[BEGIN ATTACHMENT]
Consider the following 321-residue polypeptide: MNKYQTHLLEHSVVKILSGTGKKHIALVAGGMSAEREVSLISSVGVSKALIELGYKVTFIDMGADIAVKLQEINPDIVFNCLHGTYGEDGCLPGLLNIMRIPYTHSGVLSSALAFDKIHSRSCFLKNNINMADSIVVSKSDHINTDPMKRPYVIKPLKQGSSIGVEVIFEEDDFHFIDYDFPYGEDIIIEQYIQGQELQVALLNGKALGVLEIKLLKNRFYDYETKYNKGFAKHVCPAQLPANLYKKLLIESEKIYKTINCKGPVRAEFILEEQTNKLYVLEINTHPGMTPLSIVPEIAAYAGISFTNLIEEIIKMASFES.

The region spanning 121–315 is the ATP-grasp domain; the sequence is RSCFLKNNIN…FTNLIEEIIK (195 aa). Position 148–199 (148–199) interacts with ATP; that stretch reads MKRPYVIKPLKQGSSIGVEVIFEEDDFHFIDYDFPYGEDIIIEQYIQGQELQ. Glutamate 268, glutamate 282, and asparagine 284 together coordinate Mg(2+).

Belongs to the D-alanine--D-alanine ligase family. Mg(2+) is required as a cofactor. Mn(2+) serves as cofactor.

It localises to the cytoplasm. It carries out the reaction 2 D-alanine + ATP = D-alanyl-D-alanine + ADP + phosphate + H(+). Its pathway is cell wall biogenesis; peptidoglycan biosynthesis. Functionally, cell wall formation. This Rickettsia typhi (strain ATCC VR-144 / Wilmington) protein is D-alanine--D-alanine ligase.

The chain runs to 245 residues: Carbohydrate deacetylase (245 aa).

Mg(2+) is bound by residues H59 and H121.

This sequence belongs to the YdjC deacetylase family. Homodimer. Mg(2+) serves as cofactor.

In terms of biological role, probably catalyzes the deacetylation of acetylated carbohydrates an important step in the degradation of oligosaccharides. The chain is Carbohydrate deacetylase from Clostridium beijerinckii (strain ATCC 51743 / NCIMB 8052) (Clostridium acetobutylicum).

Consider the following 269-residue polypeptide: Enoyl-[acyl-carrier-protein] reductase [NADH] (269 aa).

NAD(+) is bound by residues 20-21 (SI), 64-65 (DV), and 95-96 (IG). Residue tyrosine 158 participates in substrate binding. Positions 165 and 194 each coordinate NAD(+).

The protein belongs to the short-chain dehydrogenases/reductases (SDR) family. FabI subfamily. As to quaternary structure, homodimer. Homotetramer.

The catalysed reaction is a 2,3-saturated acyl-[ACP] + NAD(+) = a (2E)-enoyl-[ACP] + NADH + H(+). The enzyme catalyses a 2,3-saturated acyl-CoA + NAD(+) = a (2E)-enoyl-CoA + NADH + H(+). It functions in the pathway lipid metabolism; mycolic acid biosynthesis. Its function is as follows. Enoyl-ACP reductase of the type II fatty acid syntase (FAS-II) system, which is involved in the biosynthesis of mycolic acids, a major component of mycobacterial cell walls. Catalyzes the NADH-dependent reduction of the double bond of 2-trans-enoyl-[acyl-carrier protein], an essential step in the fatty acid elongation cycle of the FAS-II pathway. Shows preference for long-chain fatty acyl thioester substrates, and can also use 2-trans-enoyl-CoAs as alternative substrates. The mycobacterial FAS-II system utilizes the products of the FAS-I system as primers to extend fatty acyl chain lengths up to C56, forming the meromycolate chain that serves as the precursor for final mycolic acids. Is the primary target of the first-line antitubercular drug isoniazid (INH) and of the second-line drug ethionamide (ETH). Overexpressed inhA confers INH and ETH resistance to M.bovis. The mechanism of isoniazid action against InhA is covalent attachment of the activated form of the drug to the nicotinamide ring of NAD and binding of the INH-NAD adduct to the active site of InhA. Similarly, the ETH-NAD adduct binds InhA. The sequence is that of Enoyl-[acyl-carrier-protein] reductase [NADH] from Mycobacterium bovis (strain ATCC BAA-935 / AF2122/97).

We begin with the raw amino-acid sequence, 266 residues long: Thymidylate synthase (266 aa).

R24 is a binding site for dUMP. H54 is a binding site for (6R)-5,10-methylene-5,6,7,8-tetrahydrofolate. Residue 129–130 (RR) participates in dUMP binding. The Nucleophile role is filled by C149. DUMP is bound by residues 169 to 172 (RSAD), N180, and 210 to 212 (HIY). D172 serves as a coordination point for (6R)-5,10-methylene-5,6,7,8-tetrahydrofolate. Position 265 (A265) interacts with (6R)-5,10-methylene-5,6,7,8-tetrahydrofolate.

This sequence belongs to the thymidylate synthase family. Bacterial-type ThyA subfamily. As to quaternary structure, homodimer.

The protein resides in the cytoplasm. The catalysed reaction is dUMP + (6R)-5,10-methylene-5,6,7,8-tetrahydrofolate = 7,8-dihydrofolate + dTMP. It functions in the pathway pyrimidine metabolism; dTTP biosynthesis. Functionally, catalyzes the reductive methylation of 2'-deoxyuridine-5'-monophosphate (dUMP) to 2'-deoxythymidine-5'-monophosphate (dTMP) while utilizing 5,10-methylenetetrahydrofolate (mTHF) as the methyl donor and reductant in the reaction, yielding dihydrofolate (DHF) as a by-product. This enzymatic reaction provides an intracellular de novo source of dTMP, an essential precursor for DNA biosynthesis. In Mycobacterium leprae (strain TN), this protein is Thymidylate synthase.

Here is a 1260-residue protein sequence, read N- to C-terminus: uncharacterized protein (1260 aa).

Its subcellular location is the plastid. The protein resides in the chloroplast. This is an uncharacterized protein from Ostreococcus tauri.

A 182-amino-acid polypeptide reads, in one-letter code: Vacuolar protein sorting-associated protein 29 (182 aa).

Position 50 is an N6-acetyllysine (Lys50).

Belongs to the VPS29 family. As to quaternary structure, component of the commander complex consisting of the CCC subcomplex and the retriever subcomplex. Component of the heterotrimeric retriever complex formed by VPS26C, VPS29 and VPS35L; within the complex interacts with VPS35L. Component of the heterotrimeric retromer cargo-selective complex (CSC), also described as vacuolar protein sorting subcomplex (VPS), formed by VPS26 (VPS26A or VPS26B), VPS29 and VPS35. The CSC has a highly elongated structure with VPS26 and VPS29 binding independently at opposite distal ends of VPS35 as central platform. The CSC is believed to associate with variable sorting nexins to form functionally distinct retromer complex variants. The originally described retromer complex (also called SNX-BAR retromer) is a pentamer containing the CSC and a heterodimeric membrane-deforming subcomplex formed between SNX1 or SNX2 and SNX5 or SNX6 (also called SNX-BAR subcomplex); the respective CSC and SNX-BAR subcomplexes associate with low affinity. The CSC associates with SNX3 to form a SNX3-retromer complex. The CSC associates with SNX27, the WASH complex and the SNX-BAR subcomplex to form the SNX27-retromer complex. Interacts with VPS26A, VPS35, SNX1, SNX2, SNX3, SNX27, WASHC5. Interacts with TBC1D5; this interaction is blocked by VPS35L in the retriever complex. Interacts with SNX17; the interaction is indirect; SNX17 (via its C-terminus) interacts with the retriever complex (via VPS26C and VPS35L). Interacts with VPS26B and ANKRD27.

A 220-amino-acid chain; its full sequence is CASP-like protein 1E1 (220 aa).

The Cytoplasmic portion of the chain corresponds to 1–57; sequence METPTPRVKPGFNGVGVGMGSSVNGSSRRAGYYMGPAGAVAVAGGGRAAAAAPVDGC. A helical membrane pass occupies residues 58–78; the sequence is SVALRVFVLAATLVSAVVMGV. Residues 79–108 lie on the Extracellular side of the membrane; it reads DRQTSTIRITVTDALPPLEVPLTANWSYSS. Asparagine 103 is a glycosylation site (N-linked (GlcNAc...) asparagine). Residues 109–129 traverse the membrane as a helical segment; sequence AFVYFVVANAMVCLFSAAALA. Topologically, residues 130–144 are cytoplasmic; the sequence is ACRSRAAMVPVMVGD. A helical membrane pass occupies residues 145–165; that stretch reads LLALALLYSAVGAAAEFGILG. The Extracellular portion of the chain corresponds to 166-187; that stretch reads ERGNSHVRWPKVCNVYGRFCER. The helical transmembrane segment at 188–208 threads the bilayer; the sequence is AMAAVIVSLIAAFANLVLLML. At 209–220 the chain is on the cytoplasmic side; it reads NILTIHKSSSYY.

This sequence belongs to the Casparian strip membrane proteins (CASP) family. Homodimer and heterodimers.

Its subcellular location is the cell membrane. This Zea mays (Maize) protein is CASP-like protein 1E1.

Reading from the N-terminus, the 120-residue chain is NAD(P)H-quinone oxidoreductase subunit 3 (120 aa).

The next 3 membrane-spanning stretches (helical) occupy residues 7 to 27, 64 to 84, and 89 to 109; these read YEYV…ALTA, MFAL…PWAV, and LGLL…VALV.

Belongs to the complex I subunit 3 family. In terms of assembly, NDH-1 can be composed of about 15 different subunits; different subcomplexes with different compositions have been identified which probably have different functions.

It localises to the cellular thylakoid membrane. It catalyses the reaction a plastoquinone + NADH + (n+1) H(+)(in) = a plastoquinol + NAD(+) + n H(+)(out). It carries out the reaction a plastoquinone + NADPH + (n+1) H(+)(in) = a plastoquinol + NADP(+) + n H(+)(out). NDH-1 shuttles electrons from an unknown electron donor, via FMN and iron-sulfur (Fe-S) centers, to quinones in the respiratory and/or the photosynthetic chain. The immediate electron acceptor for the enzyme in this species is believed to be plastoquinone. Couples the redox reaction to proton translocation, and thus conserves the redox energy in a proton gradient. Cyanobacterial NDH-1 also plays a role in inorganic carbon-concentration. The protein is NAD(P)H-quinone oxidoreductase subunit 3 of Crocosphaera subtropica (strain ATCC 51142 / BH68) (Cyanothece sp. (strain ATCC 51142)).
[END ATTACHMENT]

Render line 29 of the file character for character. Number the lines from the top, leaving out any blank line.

It localises to the cellular thylakoid membrane. It catalyses the reaction a plastoquinone + NADH + (n+1) H(+)(in) = a plastoquinol + NAD(+) + n H(+)(out). It carries out the reaction a plastoquinone + NADPH + (n+1) H(+)(in) = a plastoquinol + NADP(+) + n H(+)(out). NDH-1 shuttles electrons from an unknown electron donor, via FMN and iron-sulfur (Fe-S) centers, to quinones in the respiratory and/or the photosynthetic chain. The immediate electron acceptor for the enzyme in this species is believed to be plastoquinone. Couples the redox reaction to proton translocation, and thus conserves the redox energy in a proton gradient. Cyanobacterial NDH-1 also plays a role in inorganic carbon-concentration. The protein is NAD(P)H-quinone oxidoreductase subunit 3 of Crocosphaera subtropica (strain ATCC 51142 / BH68) (Cyanothece sp. (strain ATCC 51142)).